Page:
Neuraminidase-Inhibiting Antibody Titers Correlate with Protection from Heterologous Influenza Virus Strains of the Same Neuraminidase Subtype.J Virol. 2018 09 01; 92(17)JV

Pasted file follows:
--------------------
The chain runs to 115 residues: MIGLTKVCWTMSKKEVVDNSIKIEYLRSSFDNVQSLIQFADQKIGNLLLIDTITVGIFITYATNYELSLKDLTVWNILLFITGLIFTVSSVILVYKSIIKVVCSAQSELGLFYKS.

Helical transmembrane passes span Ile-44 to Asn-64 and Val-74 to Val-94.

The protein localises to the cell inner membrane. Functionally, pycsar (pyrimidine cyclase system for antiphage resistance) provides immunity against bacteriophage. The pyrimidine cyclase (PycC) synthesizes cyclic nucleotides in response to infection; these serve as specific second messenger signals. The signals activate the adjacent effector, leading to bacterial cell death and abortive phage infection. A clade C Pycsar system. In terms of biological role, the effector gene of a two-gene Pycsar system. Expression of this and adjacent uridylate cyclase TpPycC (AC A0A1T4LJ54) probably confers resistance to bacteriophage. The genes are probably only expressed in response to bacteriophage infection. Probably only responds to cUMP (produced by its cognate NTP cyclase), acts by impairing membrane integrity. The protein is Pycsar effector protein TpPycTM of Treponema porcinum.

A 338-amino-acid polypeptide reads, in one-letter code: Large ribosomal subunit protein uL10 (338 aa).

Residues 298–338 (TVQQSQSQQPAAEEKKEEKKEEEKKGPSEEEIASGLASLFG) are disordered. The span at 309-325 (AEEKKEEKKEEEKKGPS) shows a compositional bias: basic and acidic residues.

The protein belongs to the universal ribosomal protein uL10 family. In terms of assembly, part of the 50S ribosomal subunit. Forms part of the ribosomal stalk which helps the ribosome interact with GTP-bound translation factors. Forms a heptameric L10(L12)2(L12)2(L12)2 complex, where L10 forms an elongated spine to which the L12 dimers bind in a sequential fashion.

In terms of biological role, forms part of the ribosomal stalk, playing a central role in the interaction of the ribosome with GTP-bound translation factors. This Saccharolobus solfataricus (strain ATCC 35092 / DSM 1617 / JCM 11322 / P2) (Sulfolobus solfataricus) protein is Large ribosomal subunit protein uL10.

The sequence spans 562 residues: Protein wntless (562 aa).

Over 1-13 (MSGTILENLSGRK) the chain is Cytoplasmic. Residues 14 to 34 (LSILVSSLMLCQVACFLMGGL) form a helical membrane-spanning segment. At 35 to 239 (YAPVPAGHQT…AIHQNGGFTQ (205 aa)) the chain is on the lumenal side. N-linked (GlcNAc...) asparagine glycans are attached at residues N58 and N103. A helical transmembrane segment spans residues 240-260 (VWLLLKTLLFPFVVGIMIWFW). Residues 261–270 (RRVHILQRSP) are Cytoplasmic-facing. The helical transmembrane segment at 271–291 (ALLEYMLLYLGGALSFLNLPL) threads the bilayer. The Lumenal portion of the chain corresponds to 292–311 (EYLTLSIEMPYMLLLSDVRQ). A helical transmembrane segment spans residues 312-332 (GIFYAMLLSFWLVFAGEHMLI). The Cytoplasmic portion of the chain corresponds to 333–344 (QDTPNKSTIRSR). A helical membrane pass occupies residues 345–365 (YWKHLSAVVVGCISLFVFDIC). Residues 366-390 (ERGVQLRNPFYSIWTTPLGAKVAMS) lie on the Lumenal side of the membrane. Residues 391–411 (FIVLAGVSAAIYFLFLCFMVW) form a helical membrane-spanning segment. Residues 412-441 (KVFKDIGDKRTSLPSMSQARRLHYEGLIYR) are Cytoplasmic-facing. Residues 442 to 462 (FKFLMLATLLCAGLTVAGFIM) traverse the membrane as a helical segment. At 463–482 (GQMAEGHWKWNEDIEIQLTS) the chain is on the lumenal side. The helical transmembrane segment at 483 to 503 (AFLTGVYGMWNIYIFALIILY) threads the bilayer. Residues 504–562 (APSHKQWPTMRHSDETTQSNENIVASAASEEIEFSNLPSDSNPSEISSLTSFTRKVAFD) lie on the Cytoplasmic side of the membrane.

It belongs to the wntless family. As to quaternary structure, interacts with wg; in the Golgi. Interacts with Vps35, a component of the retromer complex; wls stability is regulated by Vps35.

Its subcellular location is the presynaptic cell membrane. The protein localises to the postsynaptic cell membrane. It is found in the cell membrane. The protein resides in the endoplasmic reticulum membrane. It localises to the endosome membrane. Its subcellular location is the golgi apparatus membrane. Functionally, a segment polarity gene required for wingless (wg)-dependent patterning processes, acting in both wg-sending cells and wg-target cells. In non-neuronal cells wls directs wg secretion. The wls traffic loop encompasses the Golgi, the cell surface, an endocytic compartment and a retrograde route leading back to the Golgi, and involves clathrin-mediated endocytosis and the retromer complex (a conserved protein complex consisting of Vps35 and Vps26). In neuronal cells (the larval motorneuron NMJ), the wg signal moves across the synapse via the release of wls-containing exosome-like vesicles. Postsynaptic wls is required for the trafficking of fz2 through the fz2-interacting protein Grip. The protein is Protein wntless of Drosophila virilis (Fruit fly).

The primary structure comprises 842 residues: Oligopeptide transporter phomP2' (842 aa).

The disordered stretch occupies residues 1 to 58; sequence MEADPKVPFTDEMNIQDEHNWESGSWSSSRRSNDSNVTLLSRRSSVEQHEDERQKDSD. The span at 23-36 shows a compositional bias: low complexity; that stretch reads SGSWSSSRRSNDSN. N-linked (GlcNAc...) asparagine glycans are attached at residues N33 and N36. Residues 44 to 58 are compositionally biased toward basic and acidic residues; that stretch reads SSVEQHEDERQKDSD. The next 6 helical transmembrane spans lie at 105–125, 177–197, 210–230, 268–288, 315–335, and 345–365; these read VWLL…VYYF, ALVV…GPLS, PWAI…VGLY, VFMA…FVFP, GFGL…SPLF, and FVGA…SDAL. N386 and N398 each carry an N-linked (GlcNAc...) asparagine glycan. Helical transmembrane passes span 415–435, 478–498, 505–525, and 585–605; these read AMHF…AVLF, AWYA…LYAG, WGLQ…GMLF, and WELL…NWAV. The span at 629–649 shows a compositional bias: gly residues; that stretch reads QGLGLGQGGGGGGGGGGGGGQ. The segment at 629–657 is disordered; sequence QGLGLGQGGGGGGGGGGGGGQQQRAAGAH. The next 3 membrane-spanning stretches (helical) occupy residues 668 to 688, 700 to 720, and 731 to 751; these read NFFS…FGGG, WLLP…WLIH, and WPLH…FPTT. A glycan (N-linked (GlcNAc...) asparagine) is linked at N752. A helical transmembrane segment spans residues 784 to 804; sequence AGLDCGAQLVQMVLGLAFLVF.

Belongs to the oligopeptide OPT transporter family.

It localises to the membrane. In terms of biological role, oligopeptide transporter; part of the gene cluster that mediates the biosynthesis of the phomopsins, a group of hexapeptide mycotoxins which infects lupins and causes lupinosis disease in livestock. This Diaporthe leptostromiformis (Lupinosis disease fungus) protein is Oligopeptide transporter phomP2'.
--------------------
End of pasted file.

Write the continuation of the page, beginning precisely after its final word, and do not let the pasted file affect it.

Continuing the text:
Immune responses induced by currently licensed inactivated influenza vaccines are mainly directed against the hemagglutinin (HA) glycoprotein, the immunodominant antigen of influenza viruses. The resulting antigenic drift of HA requires frequent updating of the vaccine composition and annual revaccination. On the other hand, the levels of antibodies directed against the neuraminidase (NA) glycoprotein, the second major influenza virus antigen, vary greatly. To investigate the potential of the more conserved NA protein for the induction of subtype-specific protection, vesicular stomatitis virus-based replicons expressing a panel of N1 proteins from prototypic seasonal and pandemic H1N1 strains and human H5N1 and H7N9 isolates were generated. Immunization of mice and ferrets with the replicon carrying the matched N1 protein resulted in robust humoral and cellular immune responses and protected against challenge with the homologous influenza virus with an efficacy similar to that of the matched HA protein, illustrating the potential of the NA protein as a vaccine antigen. The extent of protection after immunization with mismatched N1 proteins correlated with the level of cross-reactive neuraminidase-inhibiting antibody titers. Passive serum transfer experiments in mice confirmed that these functional antibodies determine subtype-specific cross-protection. Our findings illustrate the potential of NA-specific immunity for achieving broader protection against antigenic drift variants or newly emerging viruses carrying the same NA but a different HA subtype.IMPORTANCE Despite the availability of vaccines, annual influenza virus epidemics cause 250,000 to 500,000 deaths worldwide. Currently licensed inactivated vaccines, which are standardized for the amount of the hemagglutinin (HA) antigen, primarily induce strain-specific antibodies, whereas the immune response to the neuraminidase (NA) antigen, which is also present on the viral surface, is usually low. Using NA-expressing single-cycle vesicular stomatitis virus replicons, we show that the NA antigen conferred protection of mice and ferrets against not only the matched influenza virus strains but also viruses carrying NA proteins from other strains of the same subtype. The extent of protection correlated with the level of cross-reactive NA-inhibiting antibodies. This highlights the potential of the NA antigen for the development of more broadly protective influenza vaccines. Such vaccines may also provide partial protection against newly emerging strains with the same NA but a different HA subtype.